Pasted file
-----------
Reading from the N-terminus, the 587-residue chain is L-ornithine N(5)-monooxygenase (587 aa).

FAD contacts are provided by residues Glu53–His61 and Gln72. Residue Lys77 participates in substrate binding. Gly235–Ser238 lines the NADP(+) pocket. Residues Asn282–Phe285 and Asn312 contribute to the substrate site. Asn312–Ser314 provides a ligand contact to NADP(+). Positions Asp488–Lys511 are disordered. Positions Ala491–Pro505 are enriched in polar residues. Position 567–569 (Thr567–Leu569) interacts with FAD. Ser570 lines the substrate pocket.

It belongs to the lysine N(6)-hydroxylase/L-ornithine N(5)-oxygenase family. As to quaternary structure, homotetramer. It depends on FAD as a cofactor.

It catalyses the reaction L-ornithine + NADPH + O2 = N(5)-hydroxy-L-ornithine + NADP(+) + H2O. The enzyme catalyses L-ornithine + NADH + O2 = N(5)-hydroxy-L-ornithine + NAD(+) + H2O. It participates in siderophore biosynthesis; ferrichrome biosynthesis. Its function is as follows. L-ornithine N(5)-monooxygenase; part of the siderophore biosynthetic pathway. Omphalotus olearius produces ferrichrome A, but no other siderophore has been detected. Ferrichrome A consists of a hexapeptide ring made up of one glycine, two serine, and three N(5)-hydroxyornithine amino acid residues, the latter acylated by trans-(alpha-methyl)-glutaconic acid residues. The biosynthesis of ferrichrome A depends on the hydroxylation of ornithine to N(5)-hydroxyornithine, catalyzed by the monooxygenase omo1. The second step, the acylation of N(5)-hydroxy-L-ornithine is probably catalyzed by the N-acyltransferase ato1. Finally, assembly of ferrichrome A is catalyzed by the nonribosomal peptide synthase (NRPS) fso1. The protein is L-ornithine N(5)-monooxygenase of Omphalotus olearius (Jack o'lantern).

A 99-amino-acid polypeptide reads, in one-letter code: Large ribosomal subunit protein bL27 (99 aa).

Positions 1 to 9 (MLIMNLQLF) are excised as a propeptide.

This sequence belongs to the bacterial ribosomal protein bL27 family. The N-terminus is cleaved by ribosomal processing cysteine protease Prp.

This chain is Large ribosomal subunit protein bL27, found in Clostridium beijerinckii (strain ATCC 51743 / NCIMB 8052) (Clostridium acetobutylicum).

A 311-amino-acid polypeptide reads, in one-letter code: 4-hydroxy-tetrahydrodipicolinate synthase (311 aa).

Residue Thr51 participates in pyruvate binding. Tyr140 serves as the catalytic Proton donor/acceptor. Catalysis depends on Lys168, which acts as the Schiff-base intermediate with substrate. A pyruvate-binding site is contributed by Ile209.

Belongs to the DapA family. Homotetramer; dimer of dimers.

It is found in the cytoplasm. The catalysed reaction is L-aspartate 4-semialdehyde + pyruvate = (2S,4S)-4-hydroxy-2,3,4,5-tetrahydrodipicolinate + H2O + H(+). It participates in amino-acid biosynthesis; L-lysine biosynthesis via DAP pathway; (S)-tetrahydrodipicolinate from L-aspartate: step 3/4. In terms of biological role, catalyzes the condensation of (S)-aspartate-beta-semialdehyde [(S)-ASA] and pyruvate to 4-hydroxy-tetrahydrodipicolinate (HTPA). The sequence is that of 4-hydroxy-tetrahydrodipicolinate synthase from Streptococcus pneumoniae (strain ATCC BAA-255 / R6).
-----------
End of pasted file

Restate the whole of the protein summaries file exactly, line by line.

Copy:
Reading from the N-terminus, the 587-residue chain is L-ornithine N(5)-monooxygenase (587 aa).

FAD contacts are provided by residues Glu53–His61 and Gln72. Residue Lys77 participates in substrate binding. Gly235–Ser238 lines the NADP(+) pocket. Residues Asn282–Phe285 and Asn312 contribute to the substrate site. Asn312–Ser314 provides a ligand contact to NADP(+). Positions Asp488–Lys511 are disordered. Positions Ala491–Pro505 are enriched in polar residues. Position 567–569 (Thr567–Leu569) interacts with FAD. Ser570 lines the substrate pocket.

It belongs to the lysine N(6)-hydroxylase/L-ornithine N(5)-oxygenase family. As to quaternary structure, homotetramer. It depends on FAD as a cofactor.

It catalyses the reaction L-ornithine + NADPH + O2 = N(5)-hydroxy-L-ornithine + NADP(+) + H2O. The enzyme catalyses L-ornithine + NADH + O2 = N(5)-hydroxy-L-ornithine + NAD(+) + H2O. It participates in siderophore biosynthesis; ferrichrome biosynthesis. Its function is as follows. L-ornithine N(5)-monooxygenase; part of the siderophore biosynthetic pathway. Omphalotus olearius produces ferrichrome A, but no other siderophore has been detected. Ferrichrome A consists of a hexapeptide ring made up of one glycine, two serine, and three N(5)-hydroxyornithine amino acid residues, the latter acylated by trans-(alpha-methyl)-glutaconic acid residues. The biosynthesis of ferrichrome A depends on the hydroxylation of ornithine to N(5)-hydroxyornithine, catalyzed by the monooxygenase omo1. The second step, the acylation of N(5)-hydroxy-L-ornithine is probably catalyzed by the N-acyltransferase ato1. Finally, assembly of ferrichrome A is catalyzed by the nonribosomal peptide synthase (NRPS) fso1. The protein is L-ornithine N(5)-monooxygenase of Omphalotus olearius (Jack o'lantern).

A 99-amino-acid polypeptide reads, in one-letter code: Large ribosomal subunit protein bL27 (99 aa).

Positions 1 to 9 (MLIMNLQLF) are excised as a propeptide.

This sequence belongs to the bacterial ribosomal protein bL27 family. The N-terminus is cleaved by ribosomal processing cysteine protease Prp.

This chain is Large ribosomal subunit protein bL27, found in Clostridium beijerinckii (strain ATCC 51743 / NCIMB 8052) (Clostridium acetobutylicum).

A 311-amino-acid polypeptide reads, in one-letter code: 4-hydroxy-tetrahydrodipicolinate synthase (311 aa).

Residue Thr51 participates in pyruvate binding. Tyr140 serves as the catalytic Proton donor/acceptor. Catalysis depends on Lys168, which acts as the Schiff-base intermediate with substrate. A pyruvate-binding site is contributed by Ile209.

Belongs to the DapA family. Homotetramer; dimer of dimers.

It is found in the cytoplasm. The catalysed reaction is L-aspartate 4-semialdehyde + pyruvate = (2S,4S)-4-hydroxy-2,3,4,5-tetrahydrodipicolinate + H2O + H(+). It participates in amino-acid biosynthesis; L-lysine biosynthesis via DAP pathway; (S)-tetrahydrodipicolinate from L-aspartate: step 3/4. In terms of biological role, catalyzes the condensation of (S)-aspartate-beta-semialdehyde [(S)-ASA] and pyruvate to 4-hydroxy-tetrahydrodipicolinate (HTPA). The sequence is that of 4-hydroxy-tetrahydrodipicolinate synthase from Streptococcus pneumoniae (strain ATCC BAA-255 / R6).